I must say a few words about the volunteer effort here - it is truly an effort of amazement. I see on the news the incredible outpouring of support from the US - it is a wonderful and necessary thing. The effort here at sea is equally as impressive. These young sailors are all extremely eager to get ashore and do whatever is needed despite the threat of disease and the obvious destruction. My squadron alone has already put numerous sailors ashore to assist with the loading and moving of the helos. I have never been so proud to be a member of the US military. We often are focused on keeping the peace and deterring evil acts. To now be able to have a direct impact in saving lives and attempt to rebuild a society is a testament to the United States' amazing resolve and capabilities. I thank you all for your efforts and your support. Please continue to keep the Indonesians in your thoughts and prayers. As of today this country alone is approaching 100,000 deaths from this disaster- we need to do all that is possible to mitigate any further suffering or loss of life.

My best to all,

by Dusty on Jan 11, 2005
» links with: Tsunami relief work by the United States Navy.
» EagleSpeak links with: First responder report from the tsunami zone
» Common Sense Runs Wild links with: U. S. Military Gives Aid

December 15, 2004

Spirit of America

This is kewl. (It's still cool - but Dusty just blogged it one post up and better, too)

This is important. Mickey at Intellectual Intercourse makes the final plea for the Spirit of America Blogchallenge, laying out why, if you're gonna get beat, you want Americans doing the beating.

The Armorer will also donate custom-made mugs with Arsenal graphics of choice to the first 10 individuals who provide a receipt, dated today, for a $100 or better donation to Spirit of America, credited to the Castle Argghhh! Fighting Fusileers for Freedom! Send the receipt to: johnbethd (at)

Thanks to those of you who have already given!

How can you resist the charms of Sam, hottie from Day by Day?

How can you support the Northern Alliance of Bloggers - who do things like this?

So, join with us now - and find some of that extra pocket-change! As CAPT H, my fellow-traveler in the Canadian Forces said (paraphrased, I deleted the email) when he donated $250 on the first day:

"I gave enough so that I would notice it, if not so much that I was pinched - and I challenge all your readers to do the same."

Remember, Ladies and Gents - that is from a Canadian soldier - who officially doesn't have a dog in this fight. Can we do less?

$6110 raised so far (that's donations in the bank folks, not promises) I'd like to get to $9000 if it's possible!

by John on Dec 15, 2004
» Random Fate links with: If doing the right thing isn't sufficient enough reason...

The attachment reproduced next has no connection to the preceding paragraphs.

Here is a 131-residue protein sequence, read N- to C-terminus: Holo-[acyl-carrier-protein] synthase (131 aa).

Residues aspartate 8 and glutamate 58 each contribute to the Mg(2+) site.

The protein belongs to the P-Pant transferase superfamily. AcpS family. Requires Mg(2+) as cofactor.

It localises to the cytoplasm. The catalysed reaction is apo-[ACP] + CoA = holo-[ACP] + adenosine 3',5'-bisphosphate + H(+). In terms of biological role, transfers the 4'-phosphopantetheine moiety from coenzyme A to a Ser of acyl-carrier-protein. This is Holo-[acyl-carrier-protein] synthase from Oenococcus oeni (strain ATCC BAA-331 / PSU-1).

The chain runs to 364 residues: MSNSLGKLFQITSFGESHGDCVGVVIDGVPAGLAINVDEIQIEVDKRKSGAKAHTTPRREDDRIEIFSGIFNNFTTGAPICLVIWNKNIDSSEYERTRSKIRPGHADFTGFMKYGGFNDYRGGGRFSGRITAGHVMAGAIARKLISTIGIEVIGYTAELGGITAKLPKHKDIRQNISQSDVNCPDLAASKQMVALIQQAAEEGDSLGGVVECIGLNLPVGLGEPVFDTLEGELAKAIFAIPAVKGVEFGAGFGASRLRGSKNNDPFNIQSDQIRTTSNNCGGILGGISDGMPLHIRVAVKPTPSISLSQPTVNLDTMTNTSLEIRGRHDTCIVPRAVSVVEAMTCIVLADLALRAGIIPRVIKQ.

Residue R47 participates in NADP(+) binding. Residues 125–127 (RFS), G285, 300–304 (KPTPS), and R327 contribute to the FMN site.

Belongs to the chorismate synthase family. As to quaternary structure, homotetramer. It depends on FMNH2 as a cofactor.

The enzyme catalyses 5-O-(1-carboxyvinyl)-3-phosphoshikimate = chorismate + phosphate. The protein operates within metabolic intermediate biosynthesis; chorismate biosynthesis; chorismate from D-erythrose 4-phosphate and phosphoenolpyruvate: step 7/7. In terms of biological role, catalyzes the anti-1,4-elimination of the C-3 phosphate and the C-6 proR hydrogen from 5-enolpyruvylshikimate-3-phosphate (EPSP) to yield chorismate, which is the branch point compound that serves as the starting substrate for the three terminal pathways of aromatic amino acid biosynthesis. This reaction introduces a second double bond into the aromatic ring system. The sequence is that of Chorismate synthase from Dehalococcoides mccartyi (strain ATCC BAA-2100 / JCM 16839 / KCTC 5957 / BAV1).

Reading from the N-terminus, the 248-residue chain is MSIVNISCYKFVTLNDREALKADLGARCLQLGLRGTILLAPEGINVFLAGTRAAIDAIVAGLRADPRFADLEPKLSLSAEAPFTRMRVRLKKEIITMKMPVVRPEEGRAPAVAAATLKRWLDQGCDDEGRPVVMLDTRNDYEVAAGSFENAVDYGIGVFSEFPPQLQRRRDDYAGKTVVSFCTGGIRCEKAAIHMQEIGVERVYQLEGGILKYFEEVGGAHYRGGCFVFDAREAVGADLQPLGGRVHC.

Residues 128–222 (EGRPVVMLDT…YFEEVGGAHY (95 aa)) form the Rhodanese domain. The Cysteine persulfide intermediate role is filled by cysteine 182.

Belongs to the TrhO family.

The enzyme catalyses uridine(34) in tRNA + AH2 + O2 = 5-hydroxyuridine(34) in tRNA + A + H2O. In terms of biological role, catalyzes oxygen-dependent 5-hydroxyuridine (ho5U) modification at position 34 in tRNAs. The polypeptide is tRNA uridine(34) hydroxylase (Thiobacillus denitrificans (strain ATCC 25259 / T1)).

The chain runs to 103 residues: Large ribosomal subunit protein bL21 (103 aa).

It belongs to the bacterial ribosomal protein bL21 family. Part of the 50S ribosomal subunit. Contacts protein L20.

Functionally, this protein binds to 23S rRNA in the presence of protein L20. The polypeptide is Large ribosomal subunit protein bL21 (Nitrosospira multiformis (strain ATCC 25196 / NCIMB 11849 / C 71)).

» Technicalities links with: Spirit of America - Down to the Wire
» A Texan Abroad links with: The Armorer's Gift
» Mind of Mog links with: Fusileers Final Push For Spirit of America

December 14, 2004

Spirit of America!

Dean Esmay on the Spirit of America...

Thanks to all who have donated thus far (such as recent donees Nate and Jim) and those who I'm sure will donate today and tomorrow...!

BTW - I may have stepped on some toes inadvertently, like someone going down the row of seats at a movie theater...

My blogroll for SoA and such consists of people who have formally 'enlisted' in the Fusileers, and show up as such on the Fighting Fusileer page at Spirit of America... including non-bloggers. For the record:

1. SoA does NOT tell me about individual donations. The only people I know anything about either told me, or forwarded me an email with their donation receipt. That's policy, so people can give quasi-anonymously. I don't get a list of donors, etc.

2. SoA doesn't even tell me if people 'joined' the Fusileers, I have to go to the webpage and check.

So, please, don't feel slighted if you haven't been mentioned by name... it just means I don't know - not that I don't care!

by John on Dec 14, 2004
» Cowboy Blob links with: Hugh Can Cook

December 13, 2004

Spirit of America

Kate, at the Last Amazon, is one of the Canadian Fighting Fusileers. And despite the pain of some serious dental work she shares her thoughts on the deserter seeking immigrant status in Canada and his allegations of what is going on in Iraq vice what people who are just trying to "git 'r done" are doing - and why you ought to help, if you haven't already! Of course, if you have already, you can do so again... 8^D Interestingly enough - some of our largest single donations have been from Canadians - people who obviously feel they have a dog in this fight.

C'mon, give Spirit of America the equivalent of a six-pack a week in December - you won't miss it!

These good people did - and enlisted in the Castle Argghhh! Fighting Fusileers for Freedom!

And these non-bloggers: AFSister, Barb, and CAPTHam!

Thank you, each and every one!

by John on Dec 13, 2004
» University Blog links with: There's still time...